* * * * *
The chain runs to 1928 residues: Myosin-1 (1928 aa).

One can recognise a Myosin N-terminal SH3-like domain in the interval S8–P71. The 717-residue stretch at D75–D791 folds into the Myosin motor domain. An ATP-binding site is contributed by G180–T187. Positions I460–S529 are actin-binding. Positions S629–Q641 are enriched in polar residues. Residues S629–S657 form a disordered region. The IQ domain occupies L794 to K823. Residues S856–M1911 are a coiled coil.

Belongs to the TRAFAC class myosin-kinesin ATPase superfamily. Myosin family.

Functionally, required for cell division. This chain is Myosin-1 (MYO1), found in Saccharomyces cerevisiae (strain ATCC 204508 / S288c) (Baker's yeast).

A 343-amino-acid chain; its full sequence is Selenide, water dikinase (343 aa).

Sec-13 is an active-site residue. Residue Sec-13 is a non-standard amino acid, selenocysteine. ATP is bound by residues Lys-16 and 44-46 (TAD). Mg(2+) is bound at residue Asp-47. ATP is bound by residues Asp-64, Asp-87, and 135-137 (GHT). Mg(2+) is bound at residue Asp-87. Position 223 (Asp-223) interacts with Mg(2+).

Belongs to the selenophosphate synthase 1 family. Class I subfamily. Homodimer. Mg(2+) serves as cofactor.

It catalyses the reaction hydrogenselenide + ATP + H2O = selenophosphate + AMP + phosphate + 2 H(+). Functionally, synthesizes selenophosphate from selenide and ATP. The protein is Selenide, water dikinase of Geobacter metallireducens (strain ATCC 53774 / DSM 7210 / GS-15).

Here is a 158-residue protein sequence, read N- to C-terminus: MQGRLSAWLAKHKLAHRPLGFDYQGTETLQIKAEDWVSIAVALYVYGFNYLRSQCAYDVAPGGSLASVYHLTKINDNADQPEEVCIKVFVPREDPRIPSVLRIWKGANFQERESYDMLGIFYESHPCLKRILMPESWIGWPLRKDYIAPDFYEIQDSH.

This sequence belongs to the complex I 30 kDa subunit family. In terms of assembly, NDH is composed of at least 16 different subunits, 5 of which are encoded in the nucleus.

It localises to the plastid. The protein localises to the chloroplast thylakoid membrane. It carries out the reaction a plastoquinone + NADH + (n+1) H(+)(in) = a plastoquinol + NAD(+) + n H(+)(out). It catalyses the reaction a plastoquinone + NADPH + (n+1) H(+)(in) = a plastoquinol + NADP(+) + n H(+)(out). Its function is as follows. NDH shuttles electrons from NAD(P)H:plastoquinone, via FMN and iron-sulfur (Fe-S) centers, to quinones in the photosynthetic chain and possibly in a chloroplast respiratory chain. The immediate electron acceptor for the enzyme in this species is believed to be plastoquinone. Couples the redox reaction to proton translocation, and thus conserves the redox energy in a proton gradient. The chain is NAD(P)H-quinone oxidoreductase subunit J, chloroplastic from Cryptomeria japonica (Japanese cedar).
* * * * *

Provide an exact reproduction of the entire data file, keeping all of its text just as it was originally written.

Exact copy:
The chain runs to 1928 residues: Myosin-1 (1928 aa).

One can recognise a Myosin N-terminal SH3-like domain in the interval S8–P71. The 717-residue stretch at D75–D791 folds into the Myosin motor domain. An ATP-binding site is contributed by G180–T187. Positions I460–S529 are actin-binding. Positions S629–Q641 are enriched in polar residues. Residues S629–S657 form a disordered region. The IQ domain occupies L794 to K823. Residues S856–M1911 are a coiled coil.

Belongs to the TRAFAC class myosin-kinesin ATPase superfamily. Myosin family.

Functionally, required for cell division. This chain is Myosin-1 (MYO1), found in Saccharomyces cerevisiae (strain ATCC 204508 / S288c) (Baker's yeast).

A 343-amino-acid chain; its full sequence is Selenide, water dikinase (343 aa).

Sec-13 is an active-site residue. Residue Sec-13 is a non-standard amino acid, selenocysteine. ATP is bound by residues Lys-16 and 44-46 (TAD). Mg(2+) is bound at residue Asp-47. ATP is bound by residues Asp-64, Asp-87, and 135-137 (GHT). Mg(2+) is bound at residue Asp-87. Position 223 (Asp-223) interacts with Mg(2+).

Belongs to the selenophosphate synthase 1 family. Class I subfamily. Homodimer. Mg(2+) serves as cofactor.

It catalyses the reaction hydrogenselenide + ATP + H2O = selenophosphate + AMP + phosphate + 2 H(+). Functionally, synthesizes selenophosphate from selenide and ATP. The protein is Selenide, water dikinase of Geobacter metallireducens (strain ATCC 53774 / DSM 7210 / GS-15).

Here is a 158-residue protein sequence, read N- to C-terminus: MQGRLSAWLAKHKLAHRPLGFDYQGTETLQIKAEDWVSIAVALYVYGFNYLRSQCAYDVAPGGSLASVYHLTKINDNADQPEEVCIKVFVPREDPRIPSVLRIWKGANFQERESYDMLGIFYESHPCLKRILMPESWIGWPLRKDYIAPDFYEIQDSH.

This sequence belongs to the complex I 30 kDa subunit family. In terms of assembly, NDH is composed of at least 16 different subunits, 5 of which are encoded in the nucleus.

It localises to the plastid. The protein localises to the chloroplast thylakoid membrane. It carries out the reaction a plastoquinone + NADH + (n+1) H(+)(in) = a plastoquinol + NAD(+) + n H(+)(out). It catalyses the reaction a plastoquinone + NADPH + (n+1) H(+)(in) = a plastoquinol + NADP(+) + n H(+)(out). Its function is as follows. NDH shuttles electrons from NAD(P)H:plastoquinone, via FMN and iron-sulfur (Fe-S) centers, to quinones in the photosynthetic chain and possibly in a chloroplast respiratory chain. The immediate electron acceptor for the enzyme in this species is believed to be plastoquinone. Couples the redox reaction to proton translocation, and thus conserves the redox energy in a proton gradient. The chain is NAD(P)H-quinone oxidoreductase subunit J, chloroplastic from Cryptomeria japonica (Japanese cedar).